While these local ordinances would have been beneficial to homeowners facing foreclosure, the Court’s decision makes sense. Foreclosure law has always come from state statute and the creation of anti-foreclosure protections by local towns and cities, while noble, is a job really left for the Legislature. I agree with the Court’s concluding remarks in the case, which read:
We recognize that the city of Springfield has attempted to address the serious problem of urban blight within its borders through these ordinances. Although we conclude that the city may not achieve its goal by ordinance as it has here attempted, a solution may be provided through the Legislature.
Hopefully, the Court’s decision will encourage state lawmakers to take on these challenges in the upcoming legislative session.
Last week, the U.S. House of Representatives passed a much needed one-year extension to the Mortgage Forgiveness Debt Relief Act of 2007. The Senate is expected to take up this measure soon and will hopefully have it passed by the end of the year.
Few people, myself included, completely understand the tax code, but this concept is simple enough: forgiven debt is considered “income” for purposes of the income tax. For example, if someone lends you $500 but later decides to forgive you from repaying it, the IRS considers that $500 of taxable income.
This rule is incredibly problematic for struggling homeowners who have received loan modifications or opted to do short sales of their home to avoid foreclosure. Often, these arraignments result in the cancellation of mortgage debt for the homeowner; a necessity for avoiding foreclosure.
The problem? Many of these homeowners, who have avoided foreclosure, faced steep tax bills as a result of this forgiven debt. It is a problem not just for homeowners, but also realtors and attorneys who are stuck “between a rock and a hard place” in navigating this tricky area. Hopefully, Congress will have this important measure passed by the end of 2014.
This issue is a reminder, however, that homeowners accepting any type of loss mitigation assistance should seek the advice of a tax professional when considering their options.
In a welcome turn of events, Fannie Mae/Freddie Mac have agreed to begin selling foreclosed properties back to former owners or third-party organizations at market value. Previously, these organizations has refused to consider these types of deals, leaving many former homeowners who had the means to repurchase their homes from being unable to do so. Several months ago, the Commonwealth of Massachusetts lost its case against Fannie Mae/Freddie Mac to require these organizations to comply with state law that required buy-back deals for former homeowners.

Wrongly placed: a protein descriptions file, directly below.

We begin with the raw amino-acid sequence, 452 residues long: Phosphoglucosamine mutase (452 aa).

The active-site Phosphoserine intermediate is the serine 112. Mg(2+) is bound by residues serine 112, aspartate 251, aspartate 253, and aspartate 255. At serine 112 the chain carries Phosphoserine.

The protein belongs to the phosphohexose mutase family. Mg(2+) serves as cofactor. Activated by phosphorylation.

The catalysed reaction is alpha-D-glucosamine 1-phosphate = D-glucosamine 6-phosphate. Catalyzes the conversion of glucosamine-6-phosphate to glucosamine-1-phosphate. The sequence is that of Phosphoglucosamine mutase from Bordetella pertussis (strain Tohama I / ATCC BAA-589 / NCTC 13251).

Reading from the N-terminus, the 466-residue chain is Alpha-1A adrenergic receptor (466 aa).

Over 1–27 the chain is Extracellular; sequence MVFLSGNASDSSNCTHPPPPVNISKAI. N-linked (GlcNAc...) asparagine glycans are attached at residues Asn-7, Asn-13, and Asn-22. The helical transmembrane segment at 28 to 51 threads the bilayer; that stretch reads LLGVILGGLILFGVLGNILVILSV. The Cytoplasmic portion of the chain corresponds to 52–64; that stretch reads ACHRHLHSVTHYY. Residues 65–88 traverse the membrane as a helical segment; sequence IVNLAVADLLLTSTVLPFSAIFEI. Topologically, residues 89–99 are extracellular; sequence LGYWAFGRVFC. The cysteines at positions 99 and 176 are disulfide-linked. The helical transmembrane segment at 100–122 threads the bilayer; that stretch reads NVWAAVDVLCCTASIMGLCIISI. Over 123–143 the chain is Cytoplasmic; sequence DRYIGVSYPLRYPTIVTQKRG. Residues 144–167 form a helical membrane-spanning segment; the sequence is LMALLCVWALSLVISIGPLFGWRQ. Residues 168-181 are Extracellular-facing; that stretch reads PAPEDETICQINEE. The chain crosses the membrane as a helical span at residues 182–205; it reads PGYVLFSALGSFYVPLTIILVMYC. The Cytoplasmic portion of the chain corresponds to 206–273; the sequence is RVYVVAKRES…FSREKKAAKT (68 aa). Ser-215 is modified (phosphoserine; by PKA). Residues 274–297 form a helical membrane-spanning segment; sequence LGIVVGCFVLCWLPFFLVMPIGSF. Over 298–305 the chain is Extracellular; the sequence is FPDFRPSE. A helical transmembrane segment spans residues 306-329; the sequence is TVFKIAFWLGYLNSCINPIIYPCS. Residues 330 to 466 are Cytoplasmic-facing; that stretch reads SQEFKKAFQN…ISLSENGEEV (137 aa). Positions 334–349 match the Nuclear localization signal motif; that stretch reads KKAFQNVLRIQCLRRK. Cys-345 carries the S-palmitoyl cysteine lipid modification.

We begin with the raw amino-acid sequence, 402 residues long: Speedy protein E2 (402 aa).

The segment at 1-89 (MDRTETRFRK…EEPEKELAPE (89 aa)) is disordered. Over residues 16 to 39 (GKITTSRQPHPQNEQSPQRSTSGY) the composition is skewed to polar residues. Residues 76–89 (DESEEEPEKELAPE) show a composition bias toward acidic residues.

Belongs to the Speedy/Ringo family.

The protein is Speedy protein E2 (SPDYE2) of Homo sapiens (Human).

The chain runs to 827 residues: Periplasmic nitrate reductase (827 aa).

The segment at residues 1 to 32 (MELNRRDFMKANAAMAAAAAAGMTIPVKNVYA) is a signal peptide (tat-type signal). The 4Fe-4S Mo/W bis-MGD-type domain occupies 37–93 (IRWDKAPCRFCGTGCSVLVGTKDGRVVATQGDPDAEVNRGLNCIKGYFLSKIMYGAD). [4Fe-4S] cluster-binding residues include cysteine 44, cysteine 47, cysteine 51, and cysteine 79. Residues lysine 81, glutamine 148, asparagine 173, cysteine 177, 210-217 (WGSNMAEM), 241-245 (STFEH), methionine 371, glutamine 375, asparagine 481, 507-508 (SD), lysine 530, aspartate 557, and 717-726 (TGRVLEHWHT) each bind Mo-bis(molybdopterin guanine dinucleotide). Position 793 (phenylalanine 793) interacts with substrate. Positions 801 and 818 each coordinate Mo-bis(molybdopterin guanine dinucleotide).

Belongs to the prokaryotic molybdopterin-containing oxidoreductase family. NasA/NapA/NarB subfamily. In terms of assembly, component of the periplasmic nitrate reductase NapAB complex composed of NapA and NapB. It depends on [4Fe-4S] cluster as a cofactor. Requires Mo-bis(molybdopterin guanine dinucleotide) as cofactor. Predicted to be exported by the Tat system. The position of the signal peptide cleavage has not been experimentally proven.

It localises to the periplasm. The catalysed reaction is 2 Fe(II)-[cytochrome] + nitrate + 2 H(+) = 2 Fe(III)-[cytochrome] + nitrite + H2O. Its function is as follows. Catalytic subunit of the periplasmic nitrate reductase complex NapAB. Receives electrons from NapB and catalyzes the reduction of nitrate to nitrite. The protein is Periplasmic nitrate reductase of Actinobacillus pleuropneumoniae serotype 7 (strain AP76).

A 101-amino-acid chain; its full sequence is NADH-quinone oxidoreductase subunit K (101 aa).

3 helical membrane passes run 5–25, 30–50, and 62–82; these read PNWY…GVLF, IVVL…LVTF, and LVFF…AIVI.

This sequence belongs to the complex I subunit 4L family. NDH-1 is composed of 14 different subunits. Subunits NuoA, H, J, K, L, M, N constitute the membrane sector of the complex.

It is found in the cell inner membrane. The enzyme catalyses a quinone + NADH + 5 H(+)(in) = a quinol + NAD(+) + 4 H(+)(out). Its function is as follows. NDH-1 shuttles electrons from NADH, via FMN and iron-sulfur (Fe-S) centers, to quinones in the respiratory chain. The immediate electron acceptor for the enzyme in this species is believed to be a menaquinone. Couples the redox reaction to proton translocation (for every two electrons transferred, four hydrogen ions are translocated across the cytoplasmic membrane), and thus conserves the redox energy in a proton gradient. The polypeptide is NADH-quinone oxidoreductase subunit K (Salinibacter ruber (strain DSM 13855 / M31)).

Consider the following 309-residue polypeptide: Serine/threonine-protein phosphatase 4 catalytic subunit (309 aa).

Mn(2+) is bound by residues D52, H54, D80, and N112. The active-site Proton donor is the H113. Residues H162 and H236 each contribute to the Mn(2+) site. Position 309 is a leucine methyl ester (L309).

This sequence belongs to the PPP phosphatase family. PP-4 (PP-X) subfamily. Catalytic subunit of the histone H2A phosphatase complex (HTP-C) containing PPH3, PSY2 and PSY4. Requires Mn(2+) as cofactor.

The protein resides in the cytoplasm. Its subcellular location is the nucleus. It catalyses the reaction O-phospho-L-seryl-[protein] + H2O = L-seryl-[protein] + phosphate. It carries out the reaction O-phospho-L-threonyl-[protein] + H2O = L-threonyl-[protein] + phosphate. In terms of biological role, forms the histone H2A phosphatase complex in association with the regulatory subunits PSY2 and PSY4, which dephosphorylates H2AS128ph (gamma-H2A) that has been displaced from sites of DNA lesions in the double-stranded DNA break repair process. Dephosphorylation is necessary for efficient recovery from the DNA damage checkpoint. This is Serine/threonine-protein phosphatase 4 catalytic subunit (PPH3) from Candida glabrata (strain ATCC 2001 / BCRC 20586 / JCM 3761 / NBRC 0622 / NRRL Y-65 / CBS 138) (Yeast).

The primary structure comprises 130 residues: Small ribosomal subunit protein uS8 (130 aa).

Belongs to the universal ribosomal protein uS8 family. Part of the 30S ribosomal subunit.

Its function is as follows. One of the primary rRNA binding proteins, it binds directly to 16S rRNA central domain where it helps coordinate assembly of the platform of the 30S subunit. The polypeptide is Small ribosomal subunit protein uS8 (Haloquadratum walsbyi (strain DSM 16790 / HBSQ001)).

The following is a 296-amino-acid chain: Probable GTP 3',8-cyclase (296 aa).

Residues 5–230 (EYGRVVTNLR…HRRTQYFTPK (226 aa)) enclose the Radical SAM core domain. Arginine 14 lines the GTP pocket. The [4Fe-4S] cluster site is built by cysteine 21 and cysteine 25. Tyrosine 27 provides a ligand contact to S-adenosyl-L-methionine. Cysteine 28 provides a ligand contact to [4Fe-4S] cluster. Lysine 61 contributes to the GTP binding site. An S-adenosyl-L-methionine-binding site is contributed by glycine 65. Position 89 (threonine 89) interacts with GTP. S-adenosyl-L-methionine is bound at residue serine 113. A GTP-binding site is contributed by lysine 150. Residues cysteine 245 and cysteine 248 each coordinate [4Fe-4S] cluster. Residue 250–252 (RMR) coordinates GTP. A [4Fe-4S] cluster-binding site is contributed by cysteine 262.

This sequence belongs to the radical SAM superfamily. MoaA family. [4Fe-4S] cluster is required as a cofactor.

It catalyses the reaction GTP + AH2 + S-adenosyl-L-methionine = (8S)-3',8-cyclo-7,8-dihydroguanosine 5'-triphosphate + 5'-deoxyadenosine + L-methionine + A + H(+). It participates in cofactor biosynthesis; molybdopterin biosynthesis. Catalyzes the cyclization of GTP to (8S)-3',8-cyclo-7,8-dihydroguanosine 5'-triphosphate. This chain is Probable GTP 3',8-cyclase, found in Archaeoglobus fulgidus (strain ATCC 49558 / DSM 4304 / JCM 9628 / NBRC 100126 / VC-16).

This news is welcome relief for many former homeowners, who often face Fannie Mae/Freddie Mac in foreclosure cases.
A recent New York Times article reports that many loan servicers and lenders are increasingly pursuing deficiency judgments against former homeowners who have gone through foreclosure.
A deficiency judgment is the amount a former homeowner owes following a foreclosure sale. This amount is the difference between the debt owed and the foreclosure sale price. For example, if the former homeowner owed the lender $600,000 and the home sold at the foreclosure sale for $400,000, the deficiency judgment is $200,000. Under Massachusetts law, the lender has two years to try and collect this judgment against the former homeowner.
In the past, lenders have rarely attempted to collect these judgments; usually, former homeowners do not have any assets to make a debt collection case worthwhile. Moreover, a borrower can generally eliminate this debt through a bankruptcy.
To the surprise of no one who is involved with the process of applying for loan modification, Ocwen–one of the country’s largest loan servicers–has been accused of “backdating” letters to borrowers about loan modifications. This, in effect, would have caused many eligible borrowers from receiving the loss mitigation assistance that state and federal law requires for struggling homeowners.
I continue to be shocked by the level of incompetence and carelessness that lenders and servicers use in reviewing loan modification applications. Homeowners who apply for loan modifications should always, always, always keep copies of everything they submit to their servicer and use some form a mailing confirmation, such as certified mail. If a homeowner is not getting a favorable response to their application, they should consult an attorney right away.
Last week, Massachusetts U.S. District Judge Richard Stearns ruled against the Commonwealth of Massachusetts in its lawsuit against Fannie Mae and Freddie Mac. Earlier this year, Massachusetts brought this lawsuit against Fannie Mae and Freddie Mac to enforce a new law that prohibited lenders from refusing to work with nonprofits who help former homeowners buy back foreclosed properties.
I haven’t had an opportunity to review all of the legal arguments in this case, but as a policy matter, Fannie Mae and Freddie Mac’s refusal to follow this state law is shortsighted. These buy back programs ensure that Fannie Mae and Freddie Mac get fair market value of foreclosed properties while allowing former homeowners to remain in their homes. It is a good deal for all involved parties and as government-sponsored enterprises, Fannie Mae and Freddie Mac should be doing much more to help homeowners in need.